There are a huge number of grocery jobs to consider if you're looking for work in the industry. Visit http://grocery.coloradojobs.com/jobs
to see some current openings.
Working at a grocery store is a great option
for almost any employee, whether you're young or old, entry-level or experienced. That's why grocery stores are among the largest employers, accounting for about 2.5 million jobs during 2008.
The options are almost endless when it comes to choosing a grocery store job. Most local grocery stores employ all kinds of workers, from Denver management jobs
and supervisors to cashiers and stock clerks, to hand laborers and cleaning workers.
Just like in any other industry, some of these jobs pay better than others. Here's a look at the jobs available at any normal grocery store and their median annual salary, according to the Bureau of Labor Statistics
Sales and related occupations
- General and operations managers
- Category manager
- Marketing and sales managers
Office and administrative support occupations
- First-line managers of retail sales workers
- First-line supervisors of retail sales workers
- Demonstrators and product promoters
Food preparation and production occupations
- First-line managers of office and administrative support workers
- First-line supervisors of office and administrative support workers
- Customer service representatives
- Stock clerks and order fillers
- General office clerks
- Auditing clerks
Transportation and material moving occupations
- First-line managers of food preparation and serving workers
- First-line supervisors of food preparation and serving workers
- Cooks and food preparation workers
- Food and beverage serving workers
- Butchers and meat cutters
- Meat, poultry, and fish cutters and trimmers
- Hand laborers and freight, stock, and material movers
- Hand packers and packagers
- Human resources, training, and labor relations specialists
- Pharmacy technicians
- Building cleaning workers
Labels: Grocery jobs
How did the economic downturn effect the state of non for profit jobs (Click here
That was the question posed by "Human Service Nonprofits and Government Collaboration," a recent report from the Urban Institute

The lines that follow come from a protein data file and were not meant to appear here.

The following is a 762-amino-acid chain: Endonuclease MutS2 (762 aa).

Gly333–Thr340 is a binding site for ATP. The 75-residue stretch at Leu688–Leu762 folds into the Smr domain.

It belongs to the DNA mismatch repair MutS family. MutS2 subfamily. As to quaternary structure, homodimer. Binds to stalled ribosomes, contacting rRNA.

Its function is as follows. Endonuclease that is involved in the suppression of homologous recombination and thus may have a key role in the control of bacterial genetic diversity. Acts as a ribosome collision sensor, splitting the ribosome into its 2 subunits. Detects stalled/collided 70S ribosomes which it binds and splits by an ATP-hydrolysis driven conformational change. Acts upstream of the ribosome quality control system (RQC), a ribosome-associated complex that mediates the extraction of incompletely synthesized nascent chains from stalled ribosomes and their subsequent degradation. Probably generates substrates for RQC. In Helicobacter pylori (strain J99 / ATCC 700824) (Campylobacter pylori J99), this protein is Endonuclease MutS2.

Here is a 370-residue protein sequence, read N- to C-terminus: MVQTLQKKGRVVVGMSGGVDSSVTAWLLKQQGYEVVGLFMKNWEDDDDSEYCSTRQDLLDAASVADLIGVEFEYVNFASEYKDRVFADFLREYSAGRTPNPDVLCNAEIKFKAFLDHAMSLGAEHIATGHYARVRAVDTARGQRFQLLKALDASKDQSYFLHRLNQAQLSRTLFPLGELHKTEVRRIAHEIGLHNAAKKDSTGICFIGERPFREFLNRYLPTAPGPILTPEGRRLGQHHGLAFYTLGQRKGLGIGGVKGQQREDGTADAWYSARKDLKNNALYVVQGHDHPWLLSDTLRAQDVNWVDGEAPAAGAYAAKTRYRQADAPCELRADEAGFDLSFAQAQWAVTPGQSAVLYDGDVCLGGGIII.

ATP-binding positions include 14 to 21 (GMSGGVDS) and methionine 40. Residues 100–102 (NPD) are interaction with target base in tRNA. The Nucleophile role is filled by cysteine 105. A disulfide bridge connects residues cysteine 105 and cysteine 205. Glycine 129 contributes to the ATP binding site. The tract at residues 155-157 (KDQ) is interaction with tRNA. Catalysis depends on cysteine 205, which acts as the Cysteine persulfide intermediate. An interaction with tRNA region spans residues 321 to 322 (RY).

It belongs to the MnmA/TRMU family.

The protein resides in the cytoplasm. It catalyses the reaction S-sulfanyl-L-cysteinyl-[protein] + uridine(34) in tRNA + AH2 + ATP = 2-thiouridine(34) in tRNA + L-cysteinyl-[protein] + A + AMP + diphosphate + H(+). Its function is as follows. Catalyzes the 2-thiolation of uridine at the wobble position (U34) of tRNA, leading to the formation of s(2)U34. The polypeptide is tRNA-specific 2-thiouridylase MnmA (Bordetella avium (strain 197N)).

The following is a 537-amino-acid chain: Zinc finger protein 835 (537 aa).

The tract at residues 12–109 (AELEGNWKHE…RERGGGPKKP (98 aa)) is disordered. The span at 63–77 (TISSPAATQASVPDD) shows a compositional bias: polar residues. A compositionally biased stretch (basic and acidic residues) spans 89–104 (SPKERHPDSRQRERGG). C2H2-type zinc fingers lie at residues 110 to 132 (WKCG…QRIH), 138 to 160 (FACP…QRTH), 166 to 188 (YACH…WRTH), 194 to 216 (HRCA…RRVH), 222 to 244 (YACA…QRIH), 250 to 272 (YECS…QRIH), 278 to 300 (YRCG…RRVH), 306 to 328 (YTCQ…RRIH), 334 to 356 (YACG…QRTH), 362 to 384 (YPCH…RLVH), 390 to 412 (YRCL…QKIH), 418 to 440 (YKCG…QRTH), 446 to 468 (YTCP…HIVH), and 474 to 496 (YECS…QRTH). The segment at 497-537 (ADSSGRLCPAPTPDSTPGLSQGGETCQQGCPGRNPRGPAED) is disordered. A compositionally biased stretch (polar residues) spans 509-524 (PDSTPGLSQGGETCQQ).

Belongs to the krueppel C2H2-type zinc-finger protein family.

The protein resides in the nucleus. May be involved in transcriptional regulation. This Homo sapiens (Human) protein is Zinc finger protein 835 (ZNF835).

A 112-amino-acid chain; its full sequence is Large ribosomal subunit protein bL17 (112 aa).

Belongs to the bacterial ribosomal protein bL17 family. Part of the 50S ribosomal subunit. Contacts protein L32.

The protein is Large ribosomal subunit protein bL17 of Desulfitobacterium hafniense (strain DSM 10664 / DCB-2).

based on findings from the 2010 National Survey of Nonprofit Government Contracting and Grants.
Many nonprofit organizations receive a large portion of their funding from the government, and because the government was having its own funding problems during the economic recession, several organizations had to reduce services and cut jobs in order to stay afloat.
The report takes an in-depth look at the contracts and grants the government has with nonprofits, as well as how those organizations were affected by the recession, how they dealt with declining revenues
, and how their relationships with the government affected their budget problems.
Key findings of the report include:
- Government agencies have about 200,000 contracts and grants with about 33,000 nonprofits.
- Government funding accounts for more than 65 percent of those organizations' total revenue.
- Of the nonprofits with government agreements, 60 percent consider those contracts to be their largest source of funding.
- About 64 percent of organizations said their experience with the government was the same in 2009 as in previous years, while 31 percent said it was worse, and only 5 percent said it was better.
- About 68 percent of nonprofits said they had a problem with the government not paying the full cost of their contract and 53 percent said they were receiving late payments.
- More than 50 percent of organizations saw declining revenues from state government, donations, and investments.
- About 42 percent of nonprofits ended 2009 with a deficit, causing 50 percent of those to freeze or reduce salaries, 39 percent to use reserves, 38 percent to make layoffs, 23 percent to reduce benefits, 22 percent to use more credit, 21 percent to reduce services, and 17 percent to serve fewer people.
Labels: Non for profit jobs
Although the local economy is slowly recovering from the economic downturn, job openings in Tampa Florida
are still hard to come by.
During January, the Tampa
area's unemployment rate increased from 12 percent to 12.4 percent, after dropping from 12.7 percent during December 2010. That increase keeps the area's rate well above the national average at the time of 9 percent.
The Tampa-St. Petersburg-Clearwater area employed about 1,109,300 workers during January, which is down from 1,122,300 workers during December, according to the U.S. Bureau of Labor Statistics
. However, that's still a .3 percent increase from last year.
Every industry lost jobs during January, with the exception of mining and logging, which held steady with 400 workers. The trade, transportation, and utilities industry saw the biggest drop in employment, losing 4,900 jobs over the month.
Other industries that saw an over-the-month decrease in employment include:
- Professional and business services - 2,500 jobs
- Education and health services - 1,800 jobs
- Construction - 1,300 jobs
- Other services - 800 jobs
- Leisure and hospitality - 700 jobs
- Manufacturing - 400 jobs
- Government - 300 jobs
- Information - 200 jobs
- Financial activities - 100 jobs
When compared to last year, however, five industries managed to see an increase in employment. The education and health services industry experienced the biggest growth, increasing by 2.6 percent between January 2010 and January 2011.
In addition, the leisure and hospitality industry grew by 1.3 percent, while the professional and business services industry increased by 1.1 percent; the government industry grew by .5 percent; and the trade, transportation, and utilities industry increased by .3 percent.
Labels: Job openings in Tampa Florida